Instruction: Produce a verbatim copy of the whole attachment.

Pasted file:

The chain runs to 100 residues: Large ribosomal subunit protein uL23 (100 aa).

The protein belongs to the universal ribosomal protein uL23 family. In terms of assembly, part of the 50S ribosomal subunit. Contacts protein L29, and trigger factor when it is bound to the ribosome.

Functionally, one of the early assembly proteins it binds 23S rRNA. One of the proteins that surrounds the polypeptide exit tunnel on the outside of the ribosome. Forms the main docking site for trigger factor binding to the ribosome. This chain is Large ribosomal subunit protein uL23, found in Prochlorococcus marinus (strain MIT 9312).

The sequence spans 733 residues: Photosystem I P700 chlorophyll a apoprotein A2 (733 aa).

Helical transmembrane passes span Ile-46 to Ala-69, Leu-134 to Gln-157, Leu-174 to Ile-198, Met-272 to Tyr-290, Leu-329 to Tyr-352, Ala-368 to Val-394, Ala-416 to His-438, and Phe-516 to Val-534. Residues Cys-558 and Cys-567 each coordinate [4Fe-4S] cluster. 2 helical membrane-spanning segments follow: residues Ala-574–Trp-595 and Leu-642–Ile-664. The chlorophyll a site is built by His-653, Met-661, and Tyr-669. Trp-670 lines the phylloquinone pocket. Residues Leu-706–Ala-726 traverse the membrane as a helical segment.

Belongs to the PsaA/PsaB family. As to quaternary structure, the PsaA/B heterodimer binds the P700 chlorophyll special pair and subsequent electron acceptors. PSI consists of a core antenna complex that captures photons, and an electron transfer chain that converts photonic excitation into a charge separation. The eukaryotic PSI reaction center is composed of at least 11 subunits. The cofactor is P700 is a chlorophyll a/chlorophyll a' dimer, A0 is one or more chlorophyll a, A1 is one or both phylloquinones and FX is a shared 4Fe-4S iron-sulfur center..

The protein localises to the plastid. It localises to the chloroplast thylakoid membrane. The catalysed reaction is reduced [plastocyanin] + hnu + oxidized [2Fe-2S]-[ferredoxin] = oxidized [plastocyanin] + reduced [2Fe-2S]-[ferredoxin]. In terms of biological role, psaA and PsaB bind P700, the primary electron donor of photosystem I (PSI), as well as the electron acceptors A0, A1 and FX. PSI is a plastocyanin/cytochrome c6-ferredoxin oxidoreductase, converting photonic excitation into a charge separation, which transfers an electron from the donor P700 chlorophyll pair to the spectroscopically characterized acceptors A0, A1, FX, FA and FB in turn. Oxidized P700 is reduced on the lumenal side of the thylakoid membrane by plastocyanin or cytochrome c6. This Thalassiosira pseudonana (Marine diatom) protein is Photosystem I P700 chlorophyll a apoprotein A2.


The chain runs to 100 residues: Large ribosomal subunit protein uL23 (100 aa).

The protein belongs to the universal ribosomal protein uL23 family. In terms of assembly, part of the 50S ribosomal subunit. Contacts protein L29, and trigger factor when it is bound to the ribosome.

Functionally, one of the early assembly proteins it binds 23S rRNA. One of the proteins that surrounds the polypeptide exit tunnel on the outside of the ribosome. Forms the main docking site for trigger factor binding to the ribosome. This chain is Large ribosomal subunit protein uL23, found in Prochlorococcus marinus (strain MIT 9312).

The sequence spans 733 residues: Photosystem I P700 chlorophyll a apoprotein A2 (733 aa).

Helical transmembrane passes span Ile-46 to Ala-69, Leu-134 to Gln-157, Leu-174 to Ile-198, Met-272 to Tyr-290, Leu-329 to Tyr-352, Ala-368 to Val-394, Ala-416 to His-438, and Phe-516 to Val-534. Residues Cys-558 and Cys-567 each coordinate [4Fe-4S] cluster. 2 helical membrane-spanning segments follow: residues Ala-574–Trp-595 and Leu-642–Ile-664. The chlorophyll a site is built by His-653, Met-661, and Tyr-669. Trp-670 lines the phylloquinone pocket. Residues Leu-706–Ala-726 traverse the membrane as a helical segment.

Belongs to the PsaA/PsaB family. As to quaternary structure, the PsaA/B heterodimer binds the P700 chlorophyll special pair and subsequent electron acceptors. PSI consists of a core antenna complex that captures photons, and an electron transfer chain that converts photonic excitation into a charge separation. The eukaryotic PSI reaction center is composed of at least 11 subunits. The cofactor is P700 is a chlorophyll a/chlorophyll a' dimer, A0 is one or more chlorophyll a, A1 is one or both phylloquinones and FX is a shared 4Fe-4S iron-sulfur center..

The protein localises to the plastid. It localises to the chloroplast thylakoid membrane. The catalysed reaction is reduced [plastocyanin] + hnu + oxidized [2Fe-2S]-[ferredoxin] = oxidized [plastocyanin] + reduced [2Fe-2S]-[ferredoxin]. In terms of biological role, psaA and PsaB bind P700, the primary electron donor of photosystem I (PSI), as well as the electron acceptors A0, A1 and FX. PSI is a plastocyanin/cytochrome c6-ferredoxin oxidoreductase, converting photonic excitation into a charge separation, which transfers an electron from the donor P700 chlorophyll pair to the spectroscopically characterized acceptors A0, A1, FX, FA and FB in turn. Oxidized P700 is reduced on the lumenal side of the thylakoid membrane by plastocyanin or cytochrome c6. This Thalassiosira pseudonana (Marine diatom) protein is Photosystem I P700 chlorophyll a apoprotein A2.